Power Store - Battery Chemistry
Lithium is typically best as can be discharged 90% without serious damage and will do so 1000s of times. Needs upgrading of lots of bits n bobs if you go down this route but ultimately the best for lots of reasons.(I want Lithium!!!)
Lead Acid is likely what you have and should only be discharged to 50% of stated capacity. Otherwise it will not give the life stated. There are other types of battery chemistry and if you post a picture of the battery we might be able to help you identify.
Power Store - Capacity. Sounds like you have around a 90Amp Hour battery so that gives you 45AmpHours to use. Buy another battery of the same type immediately(assuming your van is completely new) and you can double the time you get off grid. Most cost effective way by far. You just have to have a way of getting the power back in at some stage. Maybe you have EHU at home??

Power Out
You've mentioned your typical use which is not overly heavy but 2 things will help you greatly get a better understanding.
1 - Battery Monitor like a Victron BMV712 etc. This measure power in\power out of your battery and gives you a resonable indication of where your battery is. It talks in percentages but really it talks in amps so that leads to the next bit....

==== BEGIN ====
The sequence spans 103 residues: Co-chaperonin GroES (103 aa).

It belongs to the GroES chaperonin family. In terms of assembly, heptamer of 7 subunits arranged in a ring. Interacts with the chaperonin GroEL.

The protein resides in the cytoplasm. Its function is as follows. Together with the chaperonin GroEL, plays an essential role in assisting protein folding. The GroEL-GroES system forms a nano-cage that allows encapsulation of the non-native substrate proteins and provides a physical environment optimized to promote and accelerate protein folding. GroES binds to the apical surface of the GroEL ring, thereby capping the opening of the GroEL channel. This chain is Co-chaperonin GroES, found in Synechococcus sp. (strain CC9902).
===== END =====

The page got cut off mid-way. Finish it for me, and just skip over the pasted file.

2 - Knowledge. To maximise your long term enjoyment I suggest getting down and dirty with Watts, Amps and Volts. It's all very simple Remember to always WAV Watts = Amps x Volts. Typically volts will aways be at 12 unless you are using an inverter. Also if you put time in on one side of the equation then put it in on the other as well. WattHours = AmpHours x Volts.



So for example if you have a 100W panel and the sun shines on it dirrectly for an hour you get 100/12=8.5Amp Hour out of it. On a summers day you'll easily get 30 to 50AmpHour from your 100W panel and therefore should be enough to replenish your maximum of 45AHr you've used. In Winter drop that to 1/6 and then half that due to shorter days. Then throw in rain and now you're only getting 2 to 4 AmpHours back into your battery. If you have a 30AmpB2B and you go for a 1 hour drive you've now got 30AmpHour back in your battery - almost a full days sun in the summer. If you drive for 2 hours then you'll not be getting the most out of your B2B and that's where your 2nd battery comes into play. Decide on your typical type of use, find out how much power you need and then decide on the solution. Most of all get out there and enjoy!!!